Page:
2. Yale — The Bulldogs are on pace to more or less match their 2015 non-conference resume — one big win over Huskies (then UConn, now Washington), close losses to other power-conference teams, splits with solid mid-majors, and wins over everyone else. That season ended with an Ivy co-championship, but also an NIT snub.
  3. Harvard — Only one team had beaten Harvard three straight times since the start of the 2010-11 season: UConn, which won four straight from 2011-14. But now Holy Cross has unexpectedly joined that club (which BC, Columbia and Yale can join later this year). The Crusaders have owned the Crimson everywhere — on a neutral court in 2014, at home last year and in Allston last week — despite ranking outside the top 200 nationally for most of that time.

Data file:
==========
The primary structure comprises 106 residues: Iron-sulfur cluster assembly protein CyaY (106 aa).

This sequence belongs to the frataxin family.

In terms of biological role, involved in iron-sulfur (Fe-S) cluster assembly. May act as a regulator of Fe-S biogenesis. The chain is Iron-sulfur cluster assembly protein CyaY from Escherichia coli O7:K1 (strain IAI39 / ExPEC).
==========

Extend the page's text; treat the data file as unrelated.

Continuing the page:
4. Penn — Juco transfer Caleb Wood has been a game-changer for Steve Donahue’s offense. He scored 25 points at CCSU (hitting seven threes) and added 15 at Navy, though he had six turnovers (including an iffy charge on the game-deciding play). He and Jackson Donahue must be marked at all times, while Matt Howard and Matt MacDonald can hit the occasional open trey, giving the Quakers’ offense lots of spacing.
  5. Columbia — Jim Engles’ tendencies have already taken hold in Manhattan: The Lions are playing packed-in defense and allowing opponents to shoot three-pointers; on the other end, they’re shooting more quickly and with less careful shot selection. The scheme is working on offense, but defense is an issue, as both Army and Colgate hit 13 treys.